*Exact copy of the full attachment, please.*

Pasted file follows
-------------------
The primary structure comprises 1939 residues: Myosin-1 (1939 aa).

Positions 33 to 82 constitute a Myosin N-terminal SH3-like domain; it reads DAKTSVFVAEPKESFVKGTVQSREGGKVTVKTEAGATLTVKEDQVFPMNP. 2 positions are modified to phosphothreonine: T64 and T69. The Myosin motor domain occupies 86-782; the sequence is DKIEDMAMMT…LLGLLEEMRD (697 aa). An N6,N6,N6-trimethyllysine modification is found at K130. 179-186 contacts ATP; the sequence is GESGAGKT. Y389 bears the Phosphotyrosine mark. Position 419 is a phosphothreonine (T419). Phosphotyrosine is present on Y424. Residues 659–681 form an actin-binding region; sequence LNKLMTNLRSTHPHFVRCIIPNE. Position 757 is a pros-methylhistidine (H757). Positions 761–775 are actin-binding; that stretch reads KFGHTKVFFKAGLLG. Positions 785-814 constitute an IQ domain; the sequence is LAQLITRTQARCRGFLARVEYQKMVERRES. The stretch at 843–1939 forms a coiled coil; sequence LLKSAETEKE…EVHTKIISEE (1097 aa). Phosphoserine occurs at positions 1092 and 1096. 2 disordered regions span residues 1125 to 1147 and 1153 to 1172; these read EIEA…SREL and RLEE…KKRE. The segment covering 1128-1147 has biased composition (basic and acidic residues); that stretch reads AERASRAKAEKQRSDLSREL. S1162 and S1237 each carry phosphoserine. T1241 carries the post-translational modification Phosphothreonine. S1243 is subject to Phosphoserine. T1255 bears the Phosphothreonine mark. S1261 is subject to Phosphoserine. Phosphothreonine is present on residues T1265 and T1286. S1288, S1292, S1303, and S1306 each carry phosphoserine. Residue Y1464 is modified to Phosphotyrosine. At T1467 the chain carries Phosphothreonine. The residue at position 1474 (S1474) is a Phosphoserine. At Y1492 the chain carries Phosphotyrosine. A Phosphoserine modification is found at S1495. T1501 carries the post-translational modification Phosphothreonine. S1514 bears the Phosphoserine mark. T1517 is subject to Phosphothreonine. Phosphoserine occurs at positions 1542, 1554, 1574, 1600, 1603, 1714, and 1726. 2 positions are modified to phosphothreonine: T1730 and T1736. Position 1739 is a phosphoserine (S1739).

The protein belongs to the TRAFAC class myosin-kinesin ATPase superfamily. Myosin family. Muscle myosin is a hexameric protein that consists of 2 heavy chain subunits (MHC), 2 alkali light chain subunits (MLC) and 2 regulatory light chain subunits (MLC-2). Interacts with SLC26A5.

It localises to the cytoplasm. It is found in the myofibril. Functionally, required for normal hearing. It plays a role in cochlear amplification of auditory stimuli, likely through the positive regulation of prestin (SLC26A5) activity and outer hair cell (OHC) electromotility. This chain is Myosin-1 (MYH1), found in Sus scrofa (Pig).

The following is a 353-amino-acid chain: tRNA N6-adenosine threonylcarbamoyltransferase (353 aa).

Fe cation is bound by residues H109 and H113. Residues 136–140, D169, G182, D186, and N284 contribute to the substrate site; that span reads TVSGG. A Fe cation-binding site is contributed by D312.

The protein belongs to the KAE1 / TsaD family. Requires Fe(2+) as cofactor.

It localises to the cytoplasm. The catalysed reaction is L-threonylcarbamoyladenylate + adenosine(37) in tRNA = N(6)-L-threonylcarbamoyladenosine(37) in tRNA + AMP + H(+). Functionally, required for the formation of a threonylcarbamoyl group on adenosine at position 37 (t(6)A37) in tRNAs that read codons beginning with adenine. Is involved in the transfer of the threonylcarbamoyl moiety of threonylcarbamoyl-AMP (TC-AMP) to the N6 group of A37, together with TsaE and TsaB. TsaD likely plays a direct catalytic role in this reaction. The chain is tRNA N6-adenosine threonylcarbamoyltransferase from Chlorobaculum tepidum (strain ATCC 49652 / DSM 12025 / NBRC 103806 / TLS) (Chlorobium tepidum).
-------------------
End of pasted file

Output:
The primary structure comprises 1939 residues: Myosin-1 (1939 aa).

Positions 33 to 82 constitute a Myosin N-terminal SH3-like domain; it reads DAKTSVFVAEPKESFVKGTVQSREGGKVTVKTEAGATLTVKEDQVFPMNP. 2 positions are modified to phosphothreonine: T64 and T69. The Myosin motor domain occupies 86-782; the sequence is DKIEDMAMMT…LLGLLEEMRD (697 aa). An N6,N6,N6-trimethyllysine modification is found at K130. 179-186 contacts ATP; the sequence is GESGAGKT. Y389 bears the Phosphotyrosine mark. Position 419 is a phosphothreonine (T419). Phosphotyrosine is present on Y424. Residues 659–681 form an actin-binding region; sequence LNKLMTNLRSTHPHFVRCIIPNE. Position 757 is a pros-methylhistidine (H757). Positions 761–775 are actin-binding; that stretch reads KFGHTKVFFKAGLLG. Positions 785-814 constitute an IQ domain; the sequence is LAQLITRTQARCRGFLARVEYQKMVERRES. The stretch at 843–1939 forms a coiled coil; sequence LLKSAETEKE…EVHTKIISEE (1097 aa). Phosphoserine occurs at positions 1092 and 1096. 2 disordered regions span residues 1125 to 1147 and 1153 to 1172; these read EIEA…SREL and RLEE…KKRE. The segment covering 1128-1147 has biased composition (basic and acidic residues); that stretch reads AERASRAKAEKQRSDLSREL. S1162 and S1237 each carry phosphoserine. T1241 carries the post-translational modification Phosphothreonine. S1243 is subject to Phosphoserine. T1255 bears the Phosphothreonine mark. S1261 is subject to Phosphoserine. Phosphothreonine is present on residues T1265 and T1286. S1288, S1292, S1303, and S1306 each carry phosphoserine. Residue Y1464 is modified to Phosphotyrosine. At T1467 the chain carries Phosphothreonine. The residue at position 1474 (S1474) is a Phosphoserine. At Y1492 the chain carries Phosphotyrosine. A Phosphoserine modification is found at S1495. T1501 carries the post-translational modification Phosphothreonine. S1514 bears the Phosphoserine mark. T1517 is subject to Phosphothreonine. Phosphoserine occurs at positions 1542, 1554, 1574, 1600, 1603, 1714, and 1726. 2 positions are modified to phosphothreonine: T1730 and T1736. Position 1739 is a phosphoserine (S1739).

The protein belongs to the TRAFAC class myosin-kinesin ATPase superfamily. Myosin family. Muscle myosin is a hexameric protein that consists of 2 heavy chain subunits (MHC), 2 alkali light chain subunits (MLC) and 2 regulatory light chain subunits (MLC-2). Interacts with SLC26A5.

It localises to the cytoplasm. It is found in the myofibril. Functionally, required for normal hearing. It plays a role in cochlear amplification of auditory stimuli, likely through the positive regulation of prestin (SLC26A5) activity and outer hair cell (OHC) electromotility. This chain is Myosin-1 (MYH1), found in Sus scrofa (Pig).

The following is a 353-amino-acid chain: tRNA N6-adenosine threonylcarbamoyltransferase (353 aa).

Fe cation is bound by residues H109 and H113. Residues 136–140, D169, G182, D186, and N284 contribute to the substrate site; that span reads TVSGG. A Fe cation-binding site is contributed by D312.

The protein belongs to the KAE1 / TsaD family. Requires Fe(2+) as cofactor.

It localises to the cytoplasm. The catalysed reaction is L-threonylcarbamoyladenylate + adenosine(37) in tRNA = N(6)-L-threonylcarbamoyladenosine(37) in tRNA + AMP + H(+). Functionally, required for the formation of a threonylcarbamoyl group on adenosine at position 37 (t(6)A37) in tRNAs that read codons beginning with adenine. Is involved in the transfer of the threonylcarbamoyl moiety of threonylcarbamoyl-AMP (TC-AMP) to the N6 group of A37, together with TsaE and TsaB. TsaD likely plays a direct catalytic role in this reaction. The chain is tRNA N6-adenosine threonylcarbamoyltransferase from Chlorobaculum tepidum (strain ATCC 49652 / DSM 12025 / NBRC 103806 / TLS) (Chlorobium tepidum).